Opening a New Restaurant or Café? Here’s How to Beat the Odds and Stay in Business


By Liviu Ungur

Let’s say you’ve decided to open a restaurant or a coffee shop. Chances are you’re heading toward disappointment. Six out of 10 restaurant businesses fail to make it past their first year, so you may conclude that this is a gamble. Or is it? What do the other four eateries do differently that they make it to breakeven and beyond?

If you’re keen on finding out, I suggest we delve deeper into the matter together. Ready? Let’s begin!

Customers pay for the experience first

I’m sure you’ve heard people say “location” three times in a row like it’s some kind of a spell, but in reality, location alone doesn’t guarantee survival and success. Setting up shop in a touristy area or next to some fancy body of water isn’t enough to turn your brand new restaurant into a cash cow. I wish to emphasize the importance of ambiance and the location’s overall charm, which are accountable for half of your profit.

How’s that possible?

Well, when people go out to spend their hard-earned cash, most customers are inclined to associate the appearance of the establishment with the quality of the products. Even if the food is not remarkably good, your clients will keep coming back just for the atmosphere. Therefore, make sure your restaurant is welcoming, has a solid identity, and the staff is genuinely polite. Location does help, but it’s not enough.

Long story short, if you can make a first good impression and keep your clients happy, you’ll be off to a great start.

They build menus that sell

According to chef and restaurant expert Ryan Gromfin, a professionally-engineered menu will certainly increase your profits. Now, he doesn’t call it manipulation, but if you carefully build your menu following his tips, customers will ultimately choose what you want them to.

You can find out exactly what menu engineering is from Gromfin himself by watching his video, and I’ve also pulled out a few key points:

  • Your menu should not contain $$$ signs (or other currency symbols).
  • Hide the prices in the text.
  • Don’t emphasize prices in bold.
  • Display prices in a smaller font.

Applying these tips when building your menu will draw the customer’s attention to your products, and that’s your goal. Inexperienced entrepreneurs are prone to believe that by highlighting the prices, we, the customers, will compare them with the competition’s or that we’ll order more. Truth is we don’t want to be reminded about money when we seek to raise our dopamine levels.

You’ve also probably seen on many menus boxed items in bold colored letters. They’re usually positioned in one corner or right in the middle, depending on how many panels the menu has. These are called “sweet spots” and their purpose is to convince customers to order what seems to be a great choice. In fact, that deliciously described dish is most certainly one of the top three most expensive items on the menu.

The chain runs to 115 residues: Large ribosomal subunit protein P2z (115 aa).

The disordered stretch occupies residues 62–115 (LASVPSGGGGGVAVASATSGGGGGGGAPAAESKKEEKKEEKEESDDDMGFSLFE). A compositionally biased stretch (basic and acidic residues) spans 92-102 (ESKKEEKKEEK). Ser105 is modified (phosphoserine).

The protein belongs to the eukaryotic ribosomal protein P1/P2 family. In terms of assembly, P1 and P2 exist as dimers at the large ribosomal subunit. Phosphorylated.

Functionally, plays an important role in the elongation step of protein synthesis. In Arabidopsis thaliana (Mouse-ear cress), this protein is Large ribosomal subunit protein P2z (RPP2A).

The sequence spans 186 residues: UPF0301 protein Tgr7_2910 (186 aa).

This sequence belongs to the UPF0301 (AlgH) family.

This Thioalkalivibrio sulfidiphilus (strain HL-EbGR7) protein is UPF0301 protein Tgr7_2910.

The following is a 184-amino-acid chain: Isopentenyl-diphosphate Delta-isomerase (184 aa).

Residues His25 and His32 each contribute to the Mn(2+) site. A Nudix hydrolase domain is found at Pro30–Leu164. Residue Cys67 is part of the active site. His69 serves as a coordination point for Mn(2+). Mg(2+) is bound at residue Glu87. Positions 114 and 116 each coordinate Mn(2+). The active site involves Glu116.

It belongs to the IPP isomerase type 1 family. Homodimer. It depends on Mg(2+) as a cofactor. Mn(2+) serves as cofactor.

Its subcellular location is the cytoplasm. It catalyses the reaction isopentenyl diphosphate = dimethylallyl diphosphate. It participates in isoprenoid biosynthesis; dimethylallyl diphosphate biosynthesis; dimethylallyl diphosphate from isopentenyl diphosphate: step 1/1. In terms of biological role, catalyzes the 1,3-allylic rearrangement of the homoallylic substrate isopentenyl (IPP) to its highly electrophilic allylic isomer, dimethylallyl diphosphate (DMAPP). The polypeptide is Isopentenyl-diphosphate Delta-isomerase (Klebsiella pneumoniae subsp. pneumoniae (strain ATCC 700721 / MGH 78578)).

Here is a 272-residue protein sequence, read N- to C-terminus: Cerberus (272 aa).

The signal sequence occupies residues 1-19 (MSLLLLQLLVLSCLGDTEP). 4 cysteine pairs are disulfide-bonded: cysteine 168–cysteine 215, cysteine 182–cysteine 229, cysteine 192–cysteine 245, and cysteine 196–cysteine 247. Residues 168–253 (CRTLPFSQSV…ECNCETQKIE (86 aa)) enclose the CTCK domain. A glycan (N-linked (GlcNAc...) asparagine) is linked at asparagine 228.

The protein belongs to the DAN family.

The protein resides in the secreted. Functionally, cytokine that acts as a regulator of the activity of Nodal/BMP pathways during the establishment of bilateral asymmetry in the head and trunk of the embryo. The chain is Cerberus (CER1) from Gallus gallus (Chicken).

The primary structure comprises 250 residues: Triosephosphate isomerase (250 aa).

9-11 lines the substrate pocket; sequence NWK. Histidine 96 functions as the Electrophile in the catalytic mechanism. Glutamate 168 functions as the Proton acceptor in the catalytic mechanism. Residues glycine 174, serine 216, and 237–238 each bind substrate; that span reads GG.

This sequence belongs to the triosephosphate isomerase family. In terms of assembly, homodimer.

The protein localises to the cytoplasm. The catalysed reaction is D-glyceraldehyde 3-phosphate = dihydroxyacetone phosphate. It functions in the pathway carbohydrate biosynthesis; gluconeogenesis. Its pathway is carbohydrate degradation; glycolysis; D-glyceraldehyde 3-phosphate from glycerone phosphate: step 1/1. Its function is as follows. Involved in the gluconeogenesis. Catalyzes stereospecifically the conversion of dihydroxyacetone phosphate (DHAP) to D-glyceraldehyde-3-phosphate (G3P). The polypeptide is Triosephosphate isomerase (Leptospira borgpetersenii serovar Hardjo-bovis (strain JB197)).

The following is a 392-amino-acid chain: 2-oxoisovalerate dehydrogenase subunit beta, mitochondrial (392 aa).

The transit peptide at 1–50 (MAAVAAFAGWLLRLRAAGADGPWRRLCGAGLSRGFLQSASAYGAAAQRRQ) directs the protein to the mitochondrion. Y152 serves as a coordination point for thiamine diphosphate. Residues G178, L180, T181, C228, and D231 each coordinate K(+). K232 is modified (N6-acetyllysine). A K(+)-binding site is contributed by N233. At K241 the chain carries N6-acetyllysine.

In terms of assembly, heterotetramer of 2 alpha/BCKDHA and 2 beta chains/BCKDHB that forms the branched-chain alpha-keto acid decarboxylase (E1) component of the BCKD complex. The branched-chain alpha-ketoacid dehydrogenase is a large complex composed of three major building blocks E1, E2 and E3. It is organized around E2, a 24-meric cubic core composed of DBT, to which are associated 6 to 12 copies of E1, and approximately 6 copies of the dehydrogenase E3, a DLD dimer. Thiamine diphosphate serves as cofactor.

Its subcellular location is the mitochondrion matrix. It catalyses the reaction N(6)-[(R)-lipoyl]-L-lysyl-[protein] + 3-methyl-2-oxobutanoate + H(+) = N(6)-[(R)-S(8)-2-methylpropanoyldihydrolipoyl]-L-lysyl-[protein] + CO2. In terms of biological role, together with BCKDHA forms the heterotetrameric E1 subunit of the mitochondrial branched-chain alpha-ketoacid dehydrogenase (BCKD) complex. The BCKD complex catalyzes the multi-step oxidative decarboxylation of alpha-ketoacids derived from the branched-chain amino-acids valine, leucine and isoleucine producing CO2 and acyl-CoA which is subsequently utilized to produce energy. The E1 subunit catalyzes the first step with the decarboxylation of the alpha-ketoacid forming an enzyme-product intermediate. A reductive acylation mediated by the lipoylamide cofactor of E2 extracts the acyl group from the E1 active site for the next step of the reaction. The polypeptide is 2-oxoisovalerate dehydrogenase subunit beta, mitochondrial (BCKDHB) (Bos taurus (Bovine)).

Fortunately you don’t have to hire costly professionals to design a stellar menu because you can easily make one yourself. Just google free menu templates and select a menu template which best suits your needs. Ready-to-use menu templates will save you lots of time and money, not to mention they look perfect both in print and digital.

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They do few things exceptionally rather than many superficially

Focus on offering only the best. You’ll sell better because people will recognize you as the one who makes fantastic burgers, or a divine cappuccino, or the expert at whatever you’re planning to sell.

To make my point, let’s look at Jiro Ono, the protagonist of Jiro Dreams of Sushi, who’s dedicated his life to making the best sushi on the planet. You have to book a year in advance to eat in his restaurant, and the menu is prix fixe, which means there won’t be any surprises when you ask for the check. Given his reputation, the $275 plus tax is totally worth it. He’s a legend, and there’s nothing stopping you to become one as well.

Find joy in elevating your craft and persist in achieving perfection. People will start talking more and more about you, and spread the word about the quality you deliver. I’m sure you know there’s no publicity like word of mouth, and this brings us to our…

Conclusion

So four out 10 food and beverage businesses elegantly waltz past the critical first year and now you know why. You have to be extremely disciplined, passionate, dedicated, and mercantile. Treat your clients like you’d like to be treated and never let your guard down when it comes to the quality of your products and services. Build an enticing menu, but make an effort to keep it simple for your clients to navigate and decide.

And finally, don’t be an aloof host. Make your customers feel like you want them there for all the good reasons. Happy customers tend to become regulars, and they will happily promote your business.

RELATED: Business Lessons Any Entrepreneur Can Learn From a Failed Restaurant

About the Author

Post by: Liviu Ungur

If people considered wining and dining a religion, Liviu Ungur would probably be the head of that church. As a wine bar manager, Liviu allocates most of his time and resources to self-indulgence and assimilating relevant information on hedonism. He also fancies himself as a wordsmith who takes pleasure in sharing his experiences, such as they are, with his fellow bon viveurs in need of practical advice.

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